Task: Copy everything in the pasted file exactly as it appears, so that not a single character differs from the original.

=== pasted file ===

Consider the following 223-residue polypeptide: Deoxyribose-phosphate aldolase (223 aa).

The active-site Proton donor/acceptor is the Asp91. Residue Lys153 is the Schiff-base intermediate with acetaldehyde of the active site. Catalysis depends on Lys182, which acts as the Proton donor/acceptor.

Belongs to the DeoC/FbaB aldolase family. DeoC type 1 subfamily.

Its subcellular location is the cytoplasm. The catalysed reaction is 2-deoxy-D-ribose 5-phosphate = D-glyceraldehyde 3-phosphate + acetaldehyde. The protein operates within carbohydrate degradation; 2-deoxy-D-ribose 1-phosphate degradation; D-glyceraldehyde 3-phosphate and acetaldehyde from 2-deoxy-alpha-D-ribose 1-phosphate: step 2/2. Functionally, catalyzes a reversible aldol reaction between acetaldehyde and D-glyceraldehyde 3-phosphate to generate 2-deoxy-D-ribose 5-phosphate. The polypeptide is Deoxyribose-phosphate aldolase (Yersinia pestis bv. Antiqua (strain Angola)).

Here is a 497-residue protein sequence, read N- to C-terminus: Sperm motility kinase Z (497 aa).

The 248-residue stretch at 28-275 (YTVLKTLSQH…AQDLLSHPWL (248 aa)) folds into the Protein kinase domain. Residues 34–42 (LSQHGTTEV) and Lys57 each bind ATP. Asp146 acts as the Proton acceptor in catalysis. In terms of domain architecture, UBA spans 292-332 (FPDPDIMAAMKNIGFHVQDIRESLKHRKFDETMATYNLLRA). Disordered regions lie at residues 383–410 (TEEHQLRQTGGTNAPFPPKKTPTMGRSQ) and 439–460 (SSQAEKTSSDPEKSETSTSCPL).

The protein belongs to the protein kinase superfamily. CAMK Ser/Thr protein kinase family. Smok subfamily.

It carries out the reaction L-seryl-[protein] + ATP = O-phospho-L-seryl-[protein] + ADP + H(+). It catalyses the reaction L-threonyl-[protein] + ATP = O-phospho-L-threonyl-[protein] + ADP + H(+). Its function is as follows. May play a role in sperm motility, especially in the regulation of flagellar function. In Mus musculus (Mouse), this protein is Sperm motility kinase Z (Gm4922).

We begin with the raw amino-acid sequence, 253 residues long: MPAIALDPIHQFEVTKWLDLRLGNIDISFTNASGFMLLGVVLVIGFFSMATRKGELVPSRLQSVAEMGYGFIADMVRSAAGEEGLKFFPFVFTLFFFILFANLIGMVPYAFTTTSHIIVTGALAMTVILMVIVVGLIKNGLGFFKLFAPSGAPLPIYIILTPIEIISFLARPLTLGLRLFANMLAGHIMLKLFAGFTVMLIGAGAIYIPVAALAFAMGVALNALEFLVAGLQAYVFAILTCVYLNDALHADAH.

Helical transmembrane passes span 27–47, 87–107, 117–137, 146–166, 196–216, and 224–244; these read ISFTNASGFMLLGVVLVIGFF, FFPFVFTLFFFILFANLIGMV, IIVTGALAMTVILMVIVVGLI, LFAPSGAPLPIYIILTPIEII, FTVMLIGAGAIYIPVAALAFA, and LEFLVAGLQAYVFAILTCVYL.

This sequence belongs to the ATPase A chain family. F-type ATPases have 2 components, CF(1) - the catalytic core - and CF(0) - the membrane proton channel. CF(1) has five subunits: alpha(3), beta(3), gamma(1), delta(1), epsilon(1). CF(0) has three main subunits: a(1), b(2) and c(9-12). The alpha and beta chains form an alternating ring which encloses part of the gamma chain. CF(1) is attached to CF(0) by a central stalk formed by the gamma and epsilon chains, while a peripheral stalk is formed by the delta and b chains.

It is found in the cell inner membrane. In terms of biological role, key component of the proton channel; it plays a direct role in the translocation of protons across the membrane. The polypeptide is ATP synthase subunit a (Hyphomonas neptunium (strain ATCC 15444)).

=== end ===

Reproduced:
Consider the following 223-residue polypeptide: Deoxyribose-phosphate aldolase (223 aa).

The active-site Proton donor/acceptor is the Asp91. Residue Lys153 is the Schiff-base intermediate with acetaldehyde of the active site. Catalysis depends on Lys182, which acts as the Proton donor/acceptor.

Belongs to the DeoC/FbaB aldolase family. DeoC type 1 subfamily.

Its subcellular location is the cytoplasm. The catalysed reaction is 2-deoxy-D-ribose 5-phosphate = D-glyceraldehyde 3-phosphate + acetaldehyde. The protein operates within carbohydrate degradation; 2-deoxy-D-ribose 1-phosphate degradation; D-glyceraldehyde 3-phosphate and acetaldehyde from 2-deoxy-alpha-D-ribose 1-phosphate: step 2/2. Functionally, catalyzes a reversible aldol reaction between acetaldehyde and D-glyceraldehyde 3-phosphate to generate 2-deoxy-D-ribose 5-phosphate. The polypeptide is Deoxyribose-phosphate aldolase (Yersinia pestis bv. Antiqua (strain Angola)).

Here is a 497-residue protein sequence, read N- to C-terminus: Sperm motility kinase Z (497 aa).

The 248-residue stretch at 28-275 (YTVLKTLSQH…AQDLLSHPWL (248 aa)) folds into the Protein kinase domain. Residues 34–42 (LSQHGTTEV) and Lys57 each bind ATP. Asp146 acts as the Proton acceptor in catalysis. In terms of domain architecture, UBA spans 292-332 (FPDPDIMAAMKNIGFHVQDIRESLKHRKFDETMATYNLLRA). Disordered regions lie at residues 383–410 (TEEHQLRQTGGTNAPFPPKKTPTMGRSQ) and 439–460 (SSQAEKTSSDPEKSETSTSCPL).

The protein belongs to the protein kinase superfamily. CAMK Ser/Thr protein kinase family. Smok subfamily.

It carries out the reaction L-seryl-[protein] + ATP = O-phospho-L-seryl-[protein] + ADP + H(+). It catalyses the reaction L-threonyl-[protein] + ATP = O-phospho-L-threonyl-[protein] + ADP + H(+). Its function is as follows. May play a role in sperm motility, especially in the regulation of flagellar function. In Mus musculus (Mouse), this protein is Sperm motility kinase Z (Gm4922).

We begin with the raw amino-acid sequence, 253 residues long: MPAIALDPIHQFEVTKWLDLRLGNIDISFTNASGFMLLGVVLVIGFFSMATRKGELVPSRLQSVAEMGYGFIADMVRSAAGEEGLKFFPFVFTLFFFILFANLIGMVPYAFTTTSHIIVTGALAMTVILMVIVVGLIKNGLGFFKLFAPSGAPLPIYIILTPIEIISFLARPLTLGLRLFANMLAGHIMLKLFAGFTVMLIGAGAIYIPVAALAFAMGVALNALEFLVAGLQAYVFAILTCVYLNDALHADAH.

Helical transmembrane passes span 27–47, 87–107, 117–137, 146–166, 196–216, and 224–244; these read ISFTNASGFMLLGVVLVIGFF, FFPFVFTLFFFILFANLIGMV, IIVTGALAMTVILMVIVVGLI, LFAPSGAPLPIYIILTPIEII, FTVMLIGAGAIYIPVAALAFA, and LEFLVAGLQAYVFAILTCVYL.

This sequence belongs to the ATPase A chain family. F-type ATPases have 2 components, CF(1) - the catalytic core - and CF(0) - the membrane proton channel. CF(1) has five subunits: alpha(3), beta(3), gamma(1), delta(1), epsilon(1). CF(0) has three main subunits: a(1), b(2) and c(9-12). The alpha and beta chains form an alternating ring which encloses part of the gamma chain. CF(1) is attached to CF(0) by a central stalk formed by the gamma and epsilon chains, while a peripheral stalk is formed by the delta and b chains.

It is found in the cell inner membrane. In terms of biological role, key component of the proton channel; it plays a direct role in the translocation of protons across the membrane. The polypeptide is ATP synthase subunit a (Hyphomonas neptunium (strain ATCC 15444)).